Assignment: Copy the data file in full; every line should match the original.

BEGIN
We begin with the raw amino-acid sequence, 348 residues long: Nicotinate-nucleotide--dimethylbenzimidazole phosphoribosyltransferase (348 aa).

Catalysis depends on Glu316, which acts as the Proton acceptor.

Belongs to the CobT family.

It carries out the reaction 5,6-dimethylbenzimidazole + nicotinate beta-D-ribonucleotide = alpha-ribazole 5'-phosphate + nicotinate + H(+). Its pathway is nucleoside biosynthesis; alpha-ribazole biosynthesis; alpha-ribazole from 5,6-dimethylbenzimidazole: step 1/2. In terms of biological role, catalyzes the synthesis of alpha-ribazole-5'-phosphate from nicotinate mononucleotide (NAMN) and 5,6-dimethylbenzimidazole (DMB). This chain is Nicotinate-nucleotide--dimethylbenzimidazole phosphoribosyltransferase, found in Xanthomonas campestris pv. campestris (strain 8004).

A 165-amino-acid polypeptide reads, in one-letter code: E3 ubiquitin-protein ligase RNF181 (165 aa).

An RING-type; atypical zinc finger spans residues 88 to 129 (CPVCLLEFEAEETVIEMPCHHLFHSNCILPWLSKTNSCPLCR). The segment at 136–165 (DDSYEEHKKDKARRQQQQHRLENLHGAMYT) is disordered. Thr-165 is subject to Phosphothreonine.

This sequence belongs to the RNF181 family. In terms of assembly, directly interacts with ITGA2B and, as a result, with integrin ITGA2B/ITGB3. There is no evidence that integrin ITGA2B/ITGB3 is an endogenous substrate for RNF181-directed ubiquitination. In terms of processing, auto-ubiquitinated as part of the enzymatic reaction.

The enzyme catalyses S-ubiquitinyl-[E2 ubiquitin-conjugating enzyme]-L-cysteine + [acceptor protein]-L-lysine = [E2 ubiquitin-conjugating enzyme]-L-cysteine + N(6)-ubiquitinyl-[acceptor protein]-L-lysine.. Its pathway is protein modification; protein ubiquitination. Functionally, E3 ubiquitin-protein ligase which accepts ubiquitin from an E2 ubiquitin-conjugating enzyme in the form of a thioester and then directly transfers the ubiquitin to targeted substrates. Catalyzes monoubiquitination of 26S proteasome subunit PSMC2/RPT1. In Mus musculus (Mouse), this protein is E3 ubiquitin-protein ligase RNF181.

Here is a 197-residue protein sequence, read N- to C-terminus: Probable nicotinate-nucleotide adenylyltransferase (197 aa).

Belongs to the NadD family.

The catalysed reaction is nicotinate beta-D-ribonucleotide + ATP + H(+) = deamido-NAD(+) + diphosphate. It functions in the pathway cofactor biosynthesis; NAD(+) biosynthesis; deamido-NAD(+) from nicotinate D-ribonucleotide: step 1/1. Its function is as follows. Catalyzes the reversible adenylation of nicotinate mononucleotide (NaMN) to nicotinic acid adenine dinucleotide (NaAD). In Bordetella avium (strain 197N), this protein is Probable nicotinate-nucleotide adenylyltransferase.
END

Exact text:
We begin with the raw amino-acid sequence, 348 residues long: Nicotinate-nucleotide--dimethylbenzimidazole phosphoribosyltransferase (348 aa).

Catalysis depends on Glu316, which acts as the Proton acceptor.

Belongs to the CobT family.

It carries out the reaction 5,6-dimethylbenzimidazole + nicotinate beta-D-ribonucleotide = alpha-ribazole 5'-phosphate + nicotinate + H(+). Its pathway is nucleoside biosynthesis; alpha-ribazole biosynthesis; alpha-ribazole from 5,6-dimethylbenzimidazole: step 1/2. In terms of biological role, catalyzes the synthesis of alpha-ribazole-5'-phosphate from nicotinate mononucleotide (NAMN) and 5,6-dimethylbenzimidazole (DMB). This chain is Nicotinate-nucleotide--dimethylbenzimidazole phosphoribosyltransferase, found in Xanthomonas campestris pv. campestris (strain 8004).

A 165-amino-acid polypeptide reads, in one-letter code: E3 ubiquitin-protein ligase RNF181 (165 aa).

An RING-type; atypical zinc finger spans residues 88 to 129 (CPVCLLEFEAEETVIEMPCHHLFHSNCILPWLSKTNSCPLCR). The segment at 136–165 (DDSYEEHKKDKARRQQQQHRLENLHGAMYT) is disordered. Thr-165 is subject to Phosphothreonine.

This sequence belongs to the RNF181 family. In terms of assembly, directly interacts with ITGA2B and, as a result, with integrin ITGA2B/ITGB3. There is no evidence that integrin ITGA2B/ITGB3 is an endogenous substrate for RNF181-directed ubiquitination. In terms of processing, auto-ubiquitinated as part of the enzymatic reaction.

The enzyme catalyses S-ubiquitinyl-[E2 ubiquitin-conjugating enzyme]-L-cysteine + [acceptor protein]-L-lysine = [E2 ubiquitin-conjugating enzyme]-L-cysteine + N(6)-ubiquitinyl-[acceptor protein]-L-lysine.. Its pathway is protein modification; protein ubiquitination. Functionally, E3 ubiquitin-protein ligase which accepts ubiquitin from an E2 ubiquitin-conjugating enzyme in the form of a thioester and then directly transfers the ubiquitin to targeted substrates. Catalyzes monoubiquitination of 26S proteasome subunit PSMC2/RPT1. In Mus musculus (Mouse), this protein is E3 ubiquitin-protein ligase RNF181.

Here is a 197-residue protein sequence, read N- to C-terminus: Probable nicotinate-nucleotide adenylyltransferase (197 aa).

Belongs to the NadD family.

The catalysed reaction is nicotinate beta-D-ribonucleotide + ATP + H(+) = deamido-NAD(+) + diphosphate. It functions in the pathway cofactor biosynthesis; NAD(+) biosynthesis; deamido-NAD(+) from nicotinate D-ribonucleotide: step 1/1. Its function is as follows. Catalyzes the reversible adenylation of nicotinate mononucleotide (NaMN) to nicotinic acid adenine dinucleotide (NaAD). In Bordetella avium (strain 197N), this protein is Probable nicotinate-nucleotide adenylyltransferase.